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How To Apply SCOR Model in Supply Chain Operations

Manufacturers need practical methods to manage every aspect of their operations, including their supply chain process. The SCOR model supply chain managers are using around the world provides just such an opportunity to optimize the reliability, consistency, and efficiency of supply chain performance.

The supply chain operations reference (SCOR) model lets manufacturers standardize their supply chain management. It establishes methods to measure and track results, enabling continuous improvement. With modern technology and resources, manufacturers can use the SCOR model in supply chain management to leverage supply chain data.

Breaking Down the Supply Chain SCOR Model

To follow the SCOR model supply chain example, manufacturers must focus on six key aspects of supply chain management. These six areas make up the SCOR framework, coming together to create a complete supply chain management solution.

Plan: Supply and Demand Planning

Like other business processes, resilient supply chain management relies on effective planning. Ongoing supply chain shortages around the world have highlighted the importance of supply chain certainty, and implementing effective supply and demand planning provides a potential solution.

Organizations must carefully plan the flow of their supply chain operations. This entails evaluating and establishing best practices throughout supply chain processes, including those involved in the five remaining steps.

Areas such as transportation, inventory, and compliance are important to consider, but so are less-tangible elements. Ensuring that your supply chain strategy aligns with business goals and implementing effective communication can prove just as vital.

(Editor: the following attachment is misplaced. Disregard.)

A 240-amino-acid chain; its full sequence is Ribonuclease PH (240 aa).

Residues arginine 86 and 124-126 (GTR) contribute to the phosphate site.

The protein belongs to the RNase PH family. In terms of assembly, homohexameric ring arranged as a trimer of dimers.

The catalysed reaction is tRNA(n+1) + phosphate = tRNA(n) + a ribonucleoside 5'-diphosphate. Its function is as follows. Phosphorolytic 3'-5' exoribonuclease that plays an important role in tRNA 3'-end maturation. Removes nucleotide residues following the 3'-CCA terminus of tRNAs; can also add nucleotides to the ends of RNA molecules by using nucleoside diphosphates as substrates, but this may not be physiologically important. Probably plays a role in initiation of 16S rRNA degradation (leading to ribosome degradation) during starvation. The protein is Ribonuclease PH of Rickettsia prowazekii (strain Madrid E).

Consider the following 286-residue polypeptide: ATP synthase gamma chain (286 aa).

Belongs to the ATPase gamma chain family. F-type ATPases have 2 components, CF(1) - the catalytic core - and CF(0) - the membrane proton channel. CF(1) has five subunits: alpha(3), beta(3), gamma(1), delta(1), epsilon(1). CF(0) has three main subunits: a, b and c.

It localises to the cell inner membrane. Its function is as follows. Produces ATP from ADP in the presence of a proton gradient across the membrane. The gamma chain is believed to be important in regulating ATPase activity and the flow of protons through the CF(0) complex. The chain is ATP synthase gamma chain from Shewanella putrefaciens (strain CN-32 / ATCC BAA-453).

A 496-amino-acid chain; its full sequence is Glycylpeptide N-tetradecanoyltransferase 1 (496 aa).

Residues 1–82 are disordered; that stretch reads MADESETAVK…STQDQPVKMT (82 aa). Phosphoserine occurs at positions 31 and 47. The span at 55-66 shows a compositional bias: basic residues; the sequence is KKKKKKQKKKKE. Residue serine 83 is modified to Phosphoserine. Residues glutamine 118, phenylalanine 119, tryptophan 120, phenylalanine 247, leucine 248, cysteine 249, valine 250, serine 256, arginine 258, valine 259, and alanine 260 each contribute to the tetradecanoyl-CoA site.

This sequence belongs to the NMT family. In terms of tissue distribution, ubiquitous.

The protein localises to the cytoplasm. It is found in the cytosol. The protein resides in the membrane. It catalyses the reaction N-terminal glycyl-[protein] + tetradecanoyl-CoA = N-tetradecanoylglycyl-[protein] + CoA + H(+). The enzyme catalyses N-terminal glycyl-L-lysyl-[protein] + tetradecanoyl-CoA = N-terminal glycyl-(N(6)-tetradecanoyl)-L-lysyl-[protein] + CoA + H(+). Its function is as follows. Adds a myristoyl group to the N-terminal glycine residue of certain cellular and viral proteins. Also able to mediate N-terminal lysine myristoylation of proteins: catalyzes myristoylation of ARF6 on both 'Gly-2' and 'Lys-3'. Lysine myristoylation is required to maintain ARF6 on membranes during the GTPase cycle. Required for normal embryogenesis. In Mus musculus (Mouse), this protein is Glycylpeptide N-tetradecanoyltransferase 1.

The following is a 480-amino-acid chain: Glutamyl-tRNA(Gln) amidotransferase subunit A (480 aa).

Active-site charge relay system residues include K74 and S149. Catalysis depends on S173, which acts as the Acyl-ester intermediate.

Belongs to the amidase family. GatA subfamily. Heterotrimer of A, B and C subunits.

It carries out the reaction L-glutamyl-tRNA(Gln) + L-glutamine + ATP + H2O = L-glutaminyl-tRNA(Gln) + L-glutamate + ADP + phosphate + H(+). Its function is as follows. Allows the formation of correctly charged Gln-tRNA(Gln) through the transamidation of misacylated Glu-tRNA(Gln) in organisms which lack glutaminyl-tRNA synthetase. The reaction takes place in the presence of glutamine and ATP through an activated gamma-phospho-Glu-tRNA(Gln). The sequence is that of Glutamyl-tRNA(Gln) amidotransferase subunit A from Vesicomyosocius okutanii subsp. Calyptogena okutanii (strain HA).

Source: Raw Materials and Goods Sourced From Suppliers

Sourcing is, of course, an essential component of supply chain management. Approaching sourcing deliberately can improve resilience and safeguard manufacturers against unexpected changes in demand and availability.

Manufacturers need defined processes for sourcing. Vetting new suppliers, establishing supplier agreements, and the receipt and testing of raw materials are critical. All of this must also be carefully balanced with cost to maintain profitability.

Make: Manufacturing and Production

While they are often considered to be separate elements of an organization, the direct connection between supply chain management and production control cannot be overlooked. Supply chain strategies must account for everything that happens on the factory floor.

Ensuring proper production and quality control prevents sudden increases in demand for raw materials used up while producing defective products. Providing effective translation of current work orders and inventory into raw material demand is also an essential part of supply chain management.

Deliver: Facilitating and Scheduling Order Delivery

Transportation is another critical aspect to focus on, particularly in sectors with significant on-time delivery and fast turn-around demands. Manufacturers must ensure that their products are out the door and on the way to the correct customers ASAP, with as few errors as possible.

Improving transportation visibility is one effective way to do this. Modern technology provides cost-effective real-time visibility for trailers and their contents. Manufacturers can stay on top of any potential disruptions and act to correct them immediately rather than after the fact.

Return: Processing Product Returns